This sir Rich. Greenuil was a great and a rich gentleman in England, and had great yeerely reuenues of his owne inheritance, but he was a man very vnquiet in his mind, and greatly affected to war; insomuch as of his owne priuate motion he offred his seruice to the Queene: he had performed many valiant acts, and was greatly feared in these Ilands, and knowen of euery man, but of nature very seuere, so that his owne people hated him for his fiercenesse, and spake very hardly of him: for when they first entred into the fleet or Armada, they had their great saile in a readinesse, and might possibly enough haue sailed away, for it was one of the best ships for saile in England, and the master perceiuing that the other ships had left them, and folowed not after, commanded the great saile to be cut that they might make away: but sir Rich. Greenuil threatned both him and al the rest that were in the ship, that if any man laid hand vpon it, he would cause him to be hanged, and so by that occasion they were compelled to fight and in the end were taken. He was of so hard a complexion, that as he continued among the Spanish captains while they were at dinner or supper with him, he would carouse 3 or 4 glasses of wine, and in a brauerie take the glasses betweene his teeth and crash them in pieces and swalow them downe, so that oftentimes the blood ran out of his mouth without any harme at all vnto him: and this was told me by diuers credible persons that many times stood and beheld him. The Englishmen that were left in the ship, as the captaine of the souldiers, the master and others were dispersed into diuers of the Spanish ships that had taken them, where there had almost a new fight arisen between the Biscains and the Portugals: while each of them would haue the honour to haue first boorded her, so that there grew a great noise and quarel among them, one taking the chiefe ensigne, and the other the flag, and the captaine and euery one held his owne. The ships that had boorded her were altogether out of order, and broken, and many of their men hurt, whereby they were compelled to come into the Island of Tercera, there to repaire themselues: where being arriued, I and my chamberfelow, to heare some newes, went aboord one of the ships being a great Biscain, and one of the 12 Apostles, whose captaine was called Bartandono, that had bin General of the Biscains in the fleet that went for England. He seeing vs called vs up into the gallery, where with great curtesie he receiued vs, being as then set at dinner with the English captaine that sate by him, and had on a sute of blacke veluet, but he could not tell vs any thing, for that he could speake no other language but English and Latine, which Bartandano also could a litle speake. The English captaine got licence of the gouernour that he might come on land with his weapon by his side, and was in our lodging with the Englishman that was kept prisoner in the Iland, being of that ship whereof the sailers got away, as I said before. The gouernour of Tercera bade him to dinner, and shewed him great curtesie. The master likewise with licence of Bartandono came on land and was in our lodging, and had at the least 10 or 12 wounds, as well in his head as on his body, whereof after that being at sea betweene Lisbon and the Ilands he died. The captaine wrote a letter, wherein he declared all the maner of the fight, and left it with the English marchant that lay in our lodging, to send it to the lord Admiral of England. This English captaine comming vnto Lisbon, was there wel receiued and not any hurt done vnto him, but with good conuoy sent vnto Setuuel, and from thence sailed into England with all the rest of the Englishmen that were taken prisoners.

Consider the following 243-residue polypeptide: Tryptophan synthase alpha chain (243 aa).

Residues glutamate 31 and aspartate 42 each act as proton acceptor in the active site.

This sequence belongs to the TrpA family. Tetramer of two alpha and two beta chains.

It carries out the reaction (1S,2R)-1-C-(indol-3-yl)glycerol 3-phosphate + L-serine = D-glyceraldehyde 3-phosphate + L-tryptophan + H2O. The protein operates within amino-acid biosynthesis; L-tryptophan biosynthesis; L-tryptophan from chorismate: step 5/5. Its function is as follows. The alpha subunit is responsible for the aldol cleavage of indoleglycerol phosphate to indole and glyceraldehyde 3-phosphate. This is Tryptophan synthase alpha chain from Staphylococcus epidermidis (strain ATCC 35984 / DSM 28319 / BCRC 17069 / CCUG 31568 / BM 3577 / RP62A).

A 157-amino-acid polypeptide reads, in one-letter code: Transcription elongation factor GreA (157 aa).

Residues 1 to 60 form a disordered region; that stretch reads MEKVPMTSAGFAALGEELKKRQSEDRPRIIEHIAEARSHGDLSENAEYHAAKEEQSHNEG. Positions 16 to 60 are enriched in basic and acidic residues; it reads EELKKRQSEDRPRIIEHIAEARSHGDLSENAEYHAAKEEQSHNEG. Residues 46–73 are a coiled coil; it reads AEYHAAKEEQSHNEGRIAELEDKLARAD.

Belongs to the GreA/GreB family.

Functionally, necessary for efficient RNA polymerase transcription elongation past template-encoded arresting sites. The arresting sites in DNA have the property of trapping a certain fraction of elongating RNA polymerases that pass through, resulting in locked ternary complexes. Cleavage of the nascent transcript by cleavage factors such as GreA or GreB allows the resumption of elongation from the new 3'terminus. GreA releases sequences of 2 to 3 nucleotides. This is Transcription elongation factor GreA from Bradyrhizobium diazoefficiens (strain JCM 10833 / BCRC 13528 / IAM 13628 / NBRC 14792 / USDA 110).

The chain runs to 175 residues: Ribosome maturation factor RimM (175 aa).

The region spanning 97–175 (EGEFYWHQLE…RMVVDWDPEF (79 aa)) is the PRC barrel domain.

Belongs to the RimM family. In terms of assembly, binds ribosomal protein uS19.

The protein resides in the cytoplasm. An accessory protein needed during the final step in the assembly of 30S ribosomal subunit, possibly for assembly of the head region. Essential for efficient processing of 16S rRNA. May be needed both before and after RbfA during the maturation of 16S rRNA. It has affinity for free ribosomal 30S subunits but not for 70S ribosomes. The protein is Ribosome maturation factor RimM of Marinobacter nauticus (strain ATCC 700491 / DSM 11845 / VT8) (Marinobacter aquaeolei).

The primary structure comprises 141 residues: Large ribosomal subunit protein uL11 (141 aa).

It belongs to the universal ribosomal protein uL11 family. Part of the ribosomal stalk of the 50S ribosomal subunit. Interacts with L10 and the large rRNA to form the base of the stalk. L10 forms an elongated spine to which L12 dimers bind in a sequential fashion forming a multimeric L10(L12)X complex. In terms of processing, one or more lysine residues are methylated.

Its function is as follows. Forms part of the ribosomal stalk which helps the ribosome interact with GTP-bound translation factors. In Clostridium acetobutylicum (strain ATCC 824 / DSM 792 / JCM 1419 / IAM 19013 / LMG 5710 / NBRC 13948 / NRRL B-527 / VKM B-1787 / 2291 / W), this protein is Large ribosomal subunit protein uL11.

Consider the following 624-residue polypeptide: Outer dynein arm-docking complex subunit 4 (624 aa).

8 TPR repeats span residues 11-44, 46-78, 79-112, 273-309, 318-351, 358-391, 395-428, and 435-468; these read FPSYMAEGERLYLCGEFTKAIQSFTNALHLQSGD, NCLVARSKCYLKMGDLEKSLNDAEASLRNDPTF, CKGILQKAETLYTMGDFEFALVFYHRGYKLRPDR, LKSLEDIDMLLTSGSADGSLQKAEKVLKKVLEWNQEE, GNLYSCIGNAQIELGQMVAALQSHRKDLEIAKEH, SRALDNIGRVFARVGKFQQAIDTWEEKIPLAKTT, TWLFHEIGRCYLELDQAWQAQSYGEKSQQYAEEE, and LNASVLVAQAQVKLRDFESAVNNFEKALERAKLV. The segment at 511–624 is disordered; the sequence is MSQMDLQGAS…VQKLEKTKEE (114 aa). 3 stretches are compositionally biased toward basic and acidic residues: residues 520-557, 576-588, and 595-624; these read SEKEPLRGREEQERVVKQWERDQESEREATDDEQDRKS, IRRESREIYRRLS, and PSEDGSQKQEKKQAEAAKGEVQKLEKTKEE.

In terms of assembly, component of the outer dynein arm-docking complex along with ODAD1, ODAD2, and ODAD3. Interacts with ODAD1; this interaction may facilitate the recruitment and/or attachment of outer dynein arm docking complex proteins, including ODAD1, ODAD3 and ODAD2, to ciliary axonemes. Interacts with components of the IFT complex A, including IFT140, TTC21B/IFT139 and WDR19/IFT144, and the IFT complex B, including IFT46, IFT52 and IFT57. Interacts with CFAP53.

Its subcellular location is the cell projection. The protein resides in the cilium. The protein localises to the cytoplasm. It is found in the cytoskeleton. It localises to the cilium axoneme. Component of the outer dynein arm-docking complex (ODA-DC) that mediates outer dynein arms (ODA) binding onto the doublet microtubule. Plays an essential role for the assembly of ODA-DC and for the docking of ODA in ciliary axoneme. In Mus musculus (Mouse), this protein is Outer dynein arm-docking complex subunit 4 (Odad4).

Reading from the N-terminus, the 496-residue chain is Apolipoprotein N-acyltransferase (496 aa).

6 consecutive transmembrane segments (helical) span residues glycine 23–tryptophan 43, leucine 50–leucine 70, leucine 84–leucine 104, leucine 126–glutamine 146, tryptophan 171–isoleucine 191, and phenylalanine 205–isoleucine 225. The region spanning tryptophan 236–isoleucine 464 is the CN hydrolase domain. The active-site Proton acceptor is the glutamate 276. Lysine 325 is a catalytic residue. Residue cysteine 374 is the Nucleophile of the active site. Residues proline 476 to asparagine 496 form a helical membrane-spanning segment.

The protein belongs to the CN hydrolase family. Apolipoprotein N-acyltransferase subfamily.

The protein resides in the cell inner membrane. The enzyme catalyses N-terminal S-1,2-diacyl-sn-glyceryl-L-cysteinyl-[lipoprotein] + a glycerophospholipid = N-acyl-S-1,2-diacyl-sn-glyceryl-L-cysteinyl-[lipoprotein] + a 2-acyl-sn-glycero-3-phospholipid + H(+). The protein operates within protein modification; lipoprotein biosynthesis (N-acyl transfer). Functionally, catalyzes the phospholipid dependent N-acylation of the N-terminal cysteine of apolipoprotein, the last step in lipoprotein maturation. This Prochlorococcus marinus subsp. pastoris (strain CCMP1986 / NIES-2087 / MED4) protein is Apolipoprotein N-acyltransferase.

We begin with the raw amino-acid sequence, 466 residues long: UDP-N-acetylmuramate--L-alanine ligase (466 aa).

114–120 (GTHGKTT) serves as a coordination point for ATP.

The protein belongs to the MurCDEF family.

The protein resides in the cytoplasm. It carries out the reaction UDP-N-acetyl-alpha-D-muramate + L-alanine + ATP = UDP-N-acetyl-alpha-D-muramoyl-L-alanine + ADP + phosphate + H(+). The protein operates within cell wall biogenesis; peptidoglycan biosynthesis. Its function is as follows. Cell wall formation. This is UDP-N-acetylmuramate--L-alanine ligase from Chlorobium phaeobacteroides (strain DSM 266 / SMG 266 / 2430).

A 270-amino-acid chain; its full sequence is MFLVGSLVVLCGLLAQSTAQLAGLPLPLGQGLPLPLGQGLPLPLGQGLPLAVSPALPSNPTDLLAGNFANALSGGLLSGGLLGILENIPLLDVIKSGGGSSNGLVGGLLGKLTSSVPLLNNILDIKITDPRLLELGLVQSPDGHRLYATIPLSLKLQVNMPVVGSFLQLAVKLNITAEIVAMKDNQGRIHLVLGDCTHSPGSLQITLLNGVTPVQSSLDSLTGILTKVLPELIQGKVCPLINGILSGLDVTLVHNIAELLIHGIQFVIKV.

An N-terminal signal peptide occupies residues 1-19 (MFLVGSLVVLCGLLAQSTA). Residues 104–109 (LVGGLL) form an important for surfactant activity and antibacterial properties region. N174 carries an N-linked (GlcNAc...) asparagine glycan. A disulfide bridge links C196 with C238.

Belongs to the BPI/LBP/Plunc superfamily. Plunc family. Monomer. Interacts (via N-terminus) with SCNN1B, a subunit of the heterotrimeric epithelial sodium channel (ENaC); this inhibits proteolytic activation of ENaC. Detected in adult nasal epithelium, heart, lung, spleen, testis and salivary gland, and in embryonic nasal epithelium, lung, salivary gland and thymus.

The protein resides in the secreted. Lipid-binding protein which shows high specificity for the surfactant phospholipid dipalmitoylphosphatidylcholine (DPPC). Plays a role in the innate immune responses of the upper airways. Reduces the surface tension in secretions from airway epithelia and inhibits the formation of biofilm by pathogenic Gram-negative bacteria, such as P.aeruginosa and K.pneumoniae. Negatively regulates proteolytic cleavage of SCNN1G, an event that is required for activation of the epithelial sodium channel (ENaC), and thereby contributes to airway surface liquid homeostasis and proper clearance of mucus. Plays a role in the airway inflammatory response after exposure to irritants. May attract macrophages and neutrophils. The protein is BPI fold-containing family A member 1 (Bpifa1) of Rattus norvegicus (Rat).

The Spanish armie staied at the Iland of Coruo til the last of September, to assemble the rest of the fleet together, which in the ende were to the number of 140 sailes of ships partly comming from India, and partly of the army, and being altogether readie to saile to Tercera in good company, there suddenly rose so hard and cruell a storme, that those of the Ilands did affirme, that in mans memorie there was neuer any such seen or heard off before: for it seemed the sea would haue swalowed vp the Ilands, the water mounting higher then the cliffs, which are so high that it amaseth a man to behold them: but the sea reached aboue them, and liuing fishes were throwen vpon the land. This storme continued not only a day or two with one wind, but 7 or 8 dayes continually, the wind turning round about in al places of the compasse, at the lest twise or thrise during that time, and all alike, with a continuall storme and tempest most terrible to behold, euen to vs that were on shore, much more then to such as were at sea: so that onely on the coasts and cliffes of the Iland of Tercera, there were aboue 12 ships cast away, and not onely vpon the one side, but round about it in euery corner, whereby nothing els was heard but complaining, crying, lamenting and telling, here is a ship broken in pieces against the cliffes, and there another, and all the men drowned: so that for the space of 20 dayes after the storme, they did nothing els but fish for dead men that continually came driuing on the shore. The wracke of the Reuenge. Among the rest was the English ship called the Reuenge, that was cast away vpon a cliffe neere to the Iland of Tercera, where it brake in an hundred pieces and sunke to the ground, hauing in her 70 men Galegos, Biscains, and others, with some of the captiue Englishmen, whereof but one was saued that got vp vpon the cliffes aliue, and had his body and head all wounded, and he being on shore brought vs the newes desiring to be shriuen, and thereupon presently died. The Reuenge had in her diuers faire brasse pieces that were all sunke in the sea, which they of the Iland were in good hope to waigh vp againe the next Sommer after. Among these ships that were cast away about Tercera, was likewise a Flie-boat, one of those that had bin arrested in Portugall to serue the king, called the white Doue, the master of her was one Cornelius Martenson of Schiedam in Holland, and there were in her 100 souldiers, as in euery one of the rest there were. He being ouer-ruled by the captaine that he could not be master of his owne, sayling here and there at the mercy of God, as the storme droue him, in the end came within the sight of the Iland of Tercera, which the Spaniards perceiuing thought all their safety onely to consist in putting into the road, compelling the Master and the Pilot to make towards the Iland, although the master refused to doe it, saying, that they were most sure there to be cast away and vtterly spoyled: but the captaine called him drunkard and Heretique, and striking him with a staffe, commaunded him to doe as he would haue him. The Master, seeing this and being compelled to doe it, sayd: well then my Masters, seeing that it is the desire of you all to bee cast away, I can but lose one life, and therewith desperately he sayled towards the shore, and was on that side of the Iland, where there was nothing els but hard stones and rocks, as high as mountaines, most terrible to beholde, where some of the inhabitants stood with long ropes and corke bound at the ende thereof, to throw them downe, vnto the men, that they might lay holde vpon them and saue their liues: but few of them got so neere, most of them being cast away, and smitten in pieces before they could get to the wall. The ship sailing in this maner (as I sayd before) towards the Iland, and approching to the shore, the master being an olde man, and full of yeeres, called his sonne that was in the ship with him, and hauing imbraced one another, and taken their last farewell, the good olde father willed his sonne not to take care for him, but seeke to saue himselfe; for (sayd he) sonne thou art yong, and mayest haue some hope to saue thy life, but as for me it is no great matter (I am olde) what become of me, and therewith ech of these shedding many teares, as euery louing father and kinde childe may well consider, the ship fell vpon the cliffes, and brake in pieces, the father on the one side, the sonne on the other side falling into the sea, ech laying holde vpon that which came next to hand, but to no purpose; for the sea was so high and furious, that they were all drowned, and onely foureteene or fifteene saued themselues by swimming, with their legs and armes halfe broken and out of ioynt, among which was the Masters sonne, and foure other Dutch boyes: the rest of the Spaniards and Sailers, with the Captaine and Master, were drowned. Whose heart would not melt with teares to beholde so grieuous a sight, specially considering with himselfe that the greatest cause thereof was the beastliness and insolency of the Spaniards, as in this onely example may well be seene? Whereby may be considered how the other shippes sped, as we ourselues did in part beholde, and by the men that were saued did heare more at large, as also some others of our countreymen that as then were in the like danger can well witnesse.